BANK of America yesterday agreed to pay $1.8bn (£1.2bn) to insurer MBIA to end a lengthy row over repackaged mortgage securities sold and insured in the boom yearsMBIA had demanded Bank of America buy back bad home loans that it insured, while the bank had objected to MBIA’s plan to split in two to separate its municipal bond and structured finance units.
The settlement will hit the bank’s profits to the tune of $1.5bn, but it also improves its capital ratio by cancelling swaps and it gives the bank the right to buy 4.9 per cent of the insurer.
MBIA’s stocks soared 45 per cent on the settlement as it could have run out of cash without the deal.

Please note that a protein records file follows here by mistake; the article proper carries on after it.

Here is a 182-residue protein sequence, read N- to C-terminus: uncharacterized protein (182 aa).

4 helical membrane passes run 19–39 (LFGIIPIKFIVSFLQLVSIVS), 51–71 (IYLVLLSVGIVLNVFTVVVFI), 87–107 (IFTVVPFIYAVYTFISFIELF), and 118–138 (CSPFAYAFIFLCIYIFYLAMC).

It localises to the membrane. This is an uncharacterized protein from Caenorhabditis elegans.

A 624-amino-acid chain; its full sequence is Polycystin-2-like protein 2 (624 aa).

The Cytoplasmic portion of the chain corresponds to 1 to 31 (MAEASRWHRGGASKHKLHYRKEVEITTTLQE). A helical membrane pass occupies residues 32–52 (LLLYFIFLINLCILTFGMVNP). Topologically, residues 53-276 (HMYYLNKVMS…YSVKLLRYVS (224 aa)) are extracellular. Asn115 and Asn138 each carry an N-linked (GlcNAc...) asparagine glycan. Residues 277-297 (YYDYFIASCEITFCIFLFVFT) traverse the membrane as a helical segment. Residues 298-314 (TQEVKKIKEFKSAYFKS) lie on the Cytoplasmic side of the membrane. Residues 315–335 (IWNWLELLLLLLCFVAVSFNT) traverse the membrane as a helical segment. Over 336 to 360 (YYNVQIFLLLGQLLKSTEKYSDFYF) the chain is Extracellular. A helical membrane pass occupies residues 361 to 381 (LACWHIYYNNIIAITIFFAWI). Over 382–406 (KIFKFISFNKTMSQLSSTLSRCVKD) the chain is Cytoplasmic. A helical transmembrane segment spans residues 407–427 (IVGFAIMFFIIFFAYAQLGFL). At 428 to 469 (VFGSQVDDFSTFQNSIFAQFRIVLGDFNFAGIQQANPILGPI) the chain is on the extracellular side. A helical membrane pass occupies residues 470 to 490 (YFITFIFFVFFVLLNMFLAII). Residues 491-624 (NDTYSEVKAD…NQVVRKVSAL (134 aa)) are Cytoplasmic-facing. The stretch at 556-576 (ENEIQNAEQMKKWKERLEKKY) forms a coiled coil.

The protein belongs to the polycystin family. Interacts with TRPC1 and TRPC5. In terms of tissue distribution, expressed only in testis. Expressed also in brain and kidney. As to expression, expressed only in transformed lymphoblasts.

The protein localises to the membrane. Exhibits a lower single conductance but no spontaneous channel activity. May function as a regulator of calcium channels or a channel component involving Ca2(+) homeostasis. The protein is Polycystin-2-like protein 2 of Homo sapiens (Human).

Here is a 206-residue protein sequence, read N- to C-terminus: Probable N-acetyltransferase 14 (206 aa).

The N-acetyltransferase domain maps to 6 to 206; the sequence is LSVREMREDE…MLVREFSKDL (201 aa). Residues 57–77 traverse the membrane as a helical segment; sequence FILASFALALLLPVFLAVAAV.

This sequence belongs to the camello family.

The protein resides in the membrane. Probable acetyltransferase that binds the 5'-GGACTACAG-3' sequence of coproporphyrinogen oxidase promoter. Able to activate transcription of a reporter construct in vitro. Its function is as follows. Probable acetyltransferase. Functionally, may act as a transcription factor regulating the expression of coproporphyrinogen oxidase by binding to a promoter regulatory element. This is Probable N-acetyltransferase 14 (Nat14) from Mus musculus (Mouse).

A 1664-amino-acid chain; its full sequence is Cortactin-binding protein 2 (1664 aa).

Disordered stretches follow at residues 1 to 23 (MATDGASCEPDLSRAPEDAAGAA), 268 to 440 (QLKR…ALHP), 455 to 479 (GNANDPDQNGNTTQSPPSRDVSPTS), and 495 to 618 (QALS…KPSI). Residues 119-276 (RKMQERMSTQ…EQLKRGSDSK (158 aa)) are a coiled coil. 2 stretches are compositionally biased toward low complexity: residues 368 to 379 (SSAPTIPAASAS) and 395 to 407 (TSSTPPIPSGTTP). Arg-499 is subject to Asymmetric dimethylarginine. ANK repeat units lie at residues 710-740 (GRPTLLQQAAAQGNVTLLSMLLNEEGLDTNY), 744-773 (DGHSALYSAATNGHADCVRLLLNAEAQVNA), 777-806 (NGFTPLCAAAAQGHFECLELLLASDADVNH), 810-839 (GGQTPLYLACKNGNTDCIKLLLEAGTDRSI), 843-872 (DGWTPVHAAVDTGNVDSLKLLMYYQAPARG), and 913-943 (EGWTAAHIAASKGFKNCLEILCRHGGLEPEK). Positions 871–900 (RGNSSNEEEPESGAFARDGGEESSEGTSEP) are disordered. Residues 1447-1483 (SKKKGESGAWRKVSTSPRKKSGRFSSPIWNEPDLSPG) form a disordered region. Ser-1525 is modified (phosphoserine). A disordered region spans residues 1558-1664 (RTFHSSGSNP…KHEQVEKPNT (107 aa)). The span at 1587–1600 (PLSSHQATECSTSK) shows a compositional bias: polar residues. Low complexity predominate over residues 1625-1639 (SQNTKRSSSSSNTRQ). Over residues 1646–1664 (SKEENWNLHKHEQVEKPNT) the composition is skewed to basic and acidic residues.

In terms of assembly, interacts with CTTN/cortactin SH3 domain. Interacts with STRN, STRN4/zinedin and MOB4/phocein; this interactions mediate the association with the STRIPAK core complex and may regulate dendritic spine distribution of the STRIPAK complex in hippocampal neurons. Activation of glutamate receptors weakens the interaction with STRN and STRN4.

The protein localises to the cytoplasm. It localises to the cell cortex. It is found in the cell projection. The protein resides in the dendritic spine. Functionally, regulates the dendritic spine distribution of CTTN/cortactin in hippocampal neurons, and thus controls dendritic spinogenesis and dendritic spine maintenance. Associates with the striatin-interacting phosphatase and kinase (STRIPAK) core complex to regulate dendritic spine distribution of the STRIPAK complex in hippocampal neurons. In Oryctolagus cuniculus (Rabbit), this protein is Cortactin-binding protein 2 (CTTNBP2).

MBIA had accused Countrywide Financial Corp., the high-risk Calabasas lender that BofA acquired in 2008, of obtaining insurance on mortgage securities that were stuffed full of loans with defects the insurer had not been told about.
The settlement grants BofA the right to purchase 4.9% of MBIA, and the bank agreed to provide the struggling insurer a $500-million credit line. Wall Street applauded, bidding up MBIA shares $4.46, or 45%, to $14.29, while BofA stock rose 64 cents, or 5.2%, to $12.88.
Legal settlements stemming from the financial crisis, mostly related to Countrywide's soured loans and the toxic securities they backed, have already cost Bank of America more than $40 billion.
But a new spat has threatened to open as New York state’s district attorney said he intends to sue Bank of America and Wells Fargo for allegedly breaking new rules on how mortgages are serviced.